Archive for Optimism

9/11

I was 320 miles away, safe in my family room, watching the events of 9/11 unfold. I would have been blissfully unaware had John not called to ask me what was going on in NYC. I relayed to him what sense I could make of the images on the television.

I started counting the number of loved ones who might be in Manhattan that day. We were fortunate–everyone we knew directly was safe.

Later, my daughter and her friend would go door to door, collecting money for the children in NYC. This was their idea, and there was no way we could stop them. They would eventually receive a letter of thanks from the mayor.

My son, who was in second grade, seemed fine. Unaffected. He went about those first few days as any 7-year-old would. But each night, just a few moments after he went to bed, he would throw up. This went on for days, until finally my husband sat him down and asked if anything was bothering him. He told my husband that when he went to bed, he kept thinking of all the little kids whose parents never made it home from work that night.

My youngest, only 4 and just starting preschool, was too young to process what happened. But he accompanied me from store to store on my quest to find an American flag. Every store here was sold out, and until then we didn’t own one. I wound up painting American flags on our front windows with poster paint, a small act of support for those who lost everything that day.

I pray for peace, love, and understanding.

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Renaissance Woman

Once again, CareerBuilder.com is playing fast and loose with their interpretation of “qualifications.” Although I’m flattered that they think I’m this much of a Renaissance Woman, I don’t come close to being qualified for any of these positions. Here are my suggested job applications for this week:

  • solar cell design engineer
  • material scientist chemical engineer
  • lead teacher – early childhood education/preschool
  • registered dietician
  • real estate sales associate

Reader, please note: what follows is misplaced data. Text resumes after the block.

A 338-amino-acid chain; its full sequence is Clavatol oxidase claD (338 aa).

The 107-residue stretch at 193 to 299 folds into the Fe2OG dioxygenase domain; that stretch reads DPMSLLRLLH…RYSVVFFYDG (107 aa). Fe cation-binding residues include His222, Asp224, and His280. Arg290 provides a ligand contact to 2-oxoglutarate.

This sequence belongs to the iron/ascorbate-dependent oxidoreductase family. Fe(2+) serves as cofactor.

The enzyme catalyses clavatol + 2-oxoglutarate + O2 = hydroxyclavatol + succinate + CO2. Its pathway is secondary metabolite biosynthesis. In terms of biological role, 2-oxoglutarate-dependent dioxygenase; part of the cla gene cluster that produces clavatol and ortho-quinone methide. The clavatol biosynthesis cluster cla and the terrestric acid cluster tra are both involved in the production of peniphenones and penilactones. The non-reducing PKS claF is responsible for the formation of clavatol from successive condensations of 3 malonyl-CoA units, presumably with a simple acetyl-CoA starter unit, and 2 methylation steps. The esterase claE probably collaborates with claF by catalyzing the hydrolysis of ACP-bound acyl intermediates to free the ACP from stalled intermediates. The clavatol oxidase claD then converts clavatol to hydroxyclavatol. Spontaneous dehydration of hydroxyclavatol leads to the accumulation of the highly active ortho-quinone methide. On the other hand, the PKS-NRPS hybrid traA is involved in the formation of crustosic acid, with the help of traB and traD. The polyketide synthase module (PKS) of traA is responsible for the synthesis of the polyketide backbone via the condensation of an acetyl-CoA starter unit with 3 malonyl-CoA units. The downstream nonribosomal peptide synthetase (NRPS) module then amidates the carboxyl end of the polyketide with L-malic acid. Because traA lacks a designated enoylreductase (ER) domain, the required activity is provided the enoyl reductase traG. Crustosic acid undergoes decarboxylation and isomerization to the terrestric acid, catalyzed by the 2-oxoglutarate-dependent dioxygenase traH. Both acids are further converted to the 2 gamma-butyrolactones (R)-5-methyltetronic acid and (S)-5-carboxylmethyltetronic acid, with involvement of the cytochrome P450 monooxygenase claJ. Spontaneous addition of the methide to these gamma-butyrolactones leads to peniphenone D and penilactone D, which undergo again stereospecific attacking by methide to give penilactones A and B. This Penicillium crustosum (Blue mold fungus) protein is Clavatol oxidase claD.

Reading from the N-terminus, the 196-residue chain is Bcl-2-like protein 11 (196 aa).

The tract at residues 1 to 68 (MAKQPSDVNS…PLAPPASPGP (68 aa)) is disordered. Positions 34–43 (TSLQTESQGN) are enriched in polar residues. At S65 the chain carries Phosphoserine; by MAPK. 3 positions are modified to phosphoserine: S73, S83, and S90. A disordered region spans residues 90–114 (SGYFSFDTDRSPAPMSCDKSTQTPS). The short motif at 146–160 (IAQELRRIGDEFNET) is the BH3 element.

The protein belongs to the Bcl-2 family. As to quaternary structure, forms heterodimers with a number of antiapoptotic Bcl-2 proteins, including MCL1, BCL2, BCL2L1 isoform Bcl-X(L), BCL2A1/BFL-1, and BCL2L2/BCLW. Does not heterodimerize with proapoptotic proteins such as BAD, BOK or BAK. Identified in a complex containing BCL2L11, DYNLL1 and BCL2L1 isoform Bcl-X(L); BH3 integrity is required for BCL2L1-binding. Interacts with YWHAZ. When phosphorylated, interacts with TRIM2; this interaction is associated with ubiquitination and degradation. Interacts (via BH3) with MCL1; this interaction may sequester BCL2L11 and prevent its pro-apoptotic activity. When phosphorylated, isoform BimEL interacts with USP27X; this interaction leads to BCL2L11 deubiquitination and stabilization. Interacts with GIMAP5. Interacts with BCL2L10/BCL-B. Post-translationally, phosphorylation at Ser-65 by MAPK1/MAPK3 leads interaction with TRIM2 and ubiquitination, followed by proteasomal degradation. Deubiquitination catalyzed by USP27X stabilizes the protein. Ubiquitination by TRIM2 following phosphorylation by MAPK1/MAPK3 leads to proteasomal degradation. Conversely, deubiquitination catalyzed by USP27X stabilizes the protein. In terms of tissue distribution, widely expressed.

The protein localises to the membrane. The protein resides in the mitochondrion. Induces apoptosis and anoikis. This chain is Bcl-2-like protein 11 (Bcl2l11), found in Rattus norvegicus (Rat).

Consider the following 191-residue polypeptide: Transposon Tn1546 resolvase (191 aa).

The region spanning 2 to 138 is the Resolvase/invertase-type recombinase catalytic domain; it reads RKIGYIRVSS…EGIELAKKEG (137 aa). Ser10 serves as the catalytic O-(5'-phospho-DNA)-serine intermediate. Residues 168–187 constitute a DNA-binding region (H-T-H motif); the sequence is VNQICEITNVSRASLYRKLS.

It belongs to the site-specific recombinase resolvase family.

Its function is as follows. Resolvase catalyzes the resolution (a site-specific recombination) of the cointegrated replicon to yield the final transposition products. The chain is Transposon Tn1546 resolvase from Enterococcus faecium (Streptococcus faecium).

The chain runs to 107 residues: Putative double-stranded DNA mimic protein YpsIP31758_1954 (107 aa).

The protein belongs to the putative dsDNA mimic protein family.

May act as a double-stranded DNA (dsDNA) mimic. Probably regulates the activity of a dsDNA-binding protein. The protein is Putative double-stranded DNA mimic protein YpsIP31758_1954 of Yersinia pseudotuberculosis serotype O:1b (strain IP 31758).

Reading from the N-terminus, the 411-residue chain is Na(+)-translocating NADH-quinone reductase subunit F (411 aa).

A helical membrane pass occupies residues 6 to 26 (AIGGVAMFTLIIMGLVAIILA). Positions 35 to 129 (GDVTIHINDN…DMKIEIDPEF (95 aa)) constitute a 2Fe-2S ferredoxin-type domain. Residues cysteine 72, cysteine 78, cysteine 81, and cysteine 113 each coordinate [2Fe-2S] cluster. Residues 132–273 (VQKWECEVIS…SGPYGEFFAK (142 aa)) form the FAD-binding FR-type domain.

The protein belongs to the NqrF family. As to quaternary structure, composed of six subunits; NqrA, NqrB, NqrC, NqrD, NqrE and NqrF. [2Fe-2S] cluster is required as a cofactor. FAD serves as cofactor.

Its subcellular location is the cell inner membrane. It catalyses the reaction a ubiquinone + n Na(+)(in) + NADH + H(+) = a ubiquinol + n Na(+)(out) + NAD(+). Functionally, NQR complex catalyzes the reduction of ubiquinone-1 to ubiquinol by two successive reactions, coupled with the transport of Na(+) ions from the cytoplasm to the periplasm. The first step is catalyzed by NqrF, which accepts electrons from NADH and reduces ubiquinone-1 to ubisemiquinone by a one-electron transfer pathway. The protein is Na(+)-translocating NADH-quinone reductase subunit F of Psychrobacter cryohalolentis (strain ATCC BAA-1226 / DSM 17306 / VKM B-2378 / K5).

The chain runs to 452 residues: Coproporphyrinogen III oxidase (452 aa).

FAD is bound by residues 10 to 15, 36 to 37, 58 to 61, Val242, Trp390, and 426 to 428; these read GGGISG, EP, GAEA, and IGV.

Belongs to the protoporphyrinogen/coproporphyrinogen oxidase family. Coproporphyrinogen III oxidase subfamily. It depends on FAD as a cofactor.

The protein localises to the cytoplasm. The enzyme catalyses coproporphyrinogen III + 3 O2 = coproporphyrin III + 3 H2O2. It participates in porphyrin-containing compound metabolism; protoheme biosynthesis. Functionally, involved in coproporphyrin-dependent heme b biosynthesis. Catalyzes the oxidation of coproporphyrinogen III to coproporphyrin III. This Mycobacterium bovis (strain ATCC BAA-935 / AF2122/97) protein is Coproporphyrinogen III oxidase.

• recreation assistant
  • product surveillance specialist

and, my personal favorite:

  • cryptologic linguist for the US Army

I’ve received phone calls and email messages from head hunters and job placement agencies, desperate to place me in one of their open positions. I had no idea I was so marketable! Unfortunately, the vast majority of these “offers” don’t come close to resembling jobs for which I’m qualified. It seems these humans can’t accurately assess an applicant’s qualifications any better than automated online databases such as CareerBuilder can.

Although, they may be on to something here. I am a mom. And, as such, have gathered and honed a wide variety of skills I might not otherwise have come close to. For example, when my children were younger, I worked from home and was able to spend a lot of time with them. I was their lead teacher in so many things: feeding and dressing themselves, toilet training, sharing, language skills, writing their names, creative play, and so on.  As my household’s resident material scientist chemical engineer, I was responsible for identifying mysterious chemical combinations all over the house: crayon wall murals, missed toileting opportunities, and the sippy cup full of milk left behind the couch for three days,  for starters. I also created chemical concoctions such as salt dough and slime, providing hours of play.

As a solar cell design engineer, I was responsible for calculating the amount of solar light my charges absorbed, and applying protective layers of sunblock to them as necessary. Like a registered dietician, one of my main goals was setting up menus, creating nutritious meals, and getting my kids to eat more than apple juice and Teddy Grahams. I performed the duties of recreation assistant by bringing my kids to tee-ball, playing hopscotch with them, and organizing play dates. As my household’s real estate sales associate, I assisted in coordinating the tasks involved in building a home, such as choosing flooring, exterior covering, and window types. I identified paint colors and other home improvements that would maintain the “saleability” of our home and made them happen. My skills in the product surveillance industry include maintaining the quality of my products by keeping them healthy and safe, ensuring regular visits to the family physician for product maintenance, forcing them to wear coats in the winter, and forbidding them from jumping off the shed roof. I continue honing that skill to this day, attempting to know where my products/children are at all times and not allowing them to do stupid things. (Refer to “wear coats in winter” and “shed roof” for more clarification.)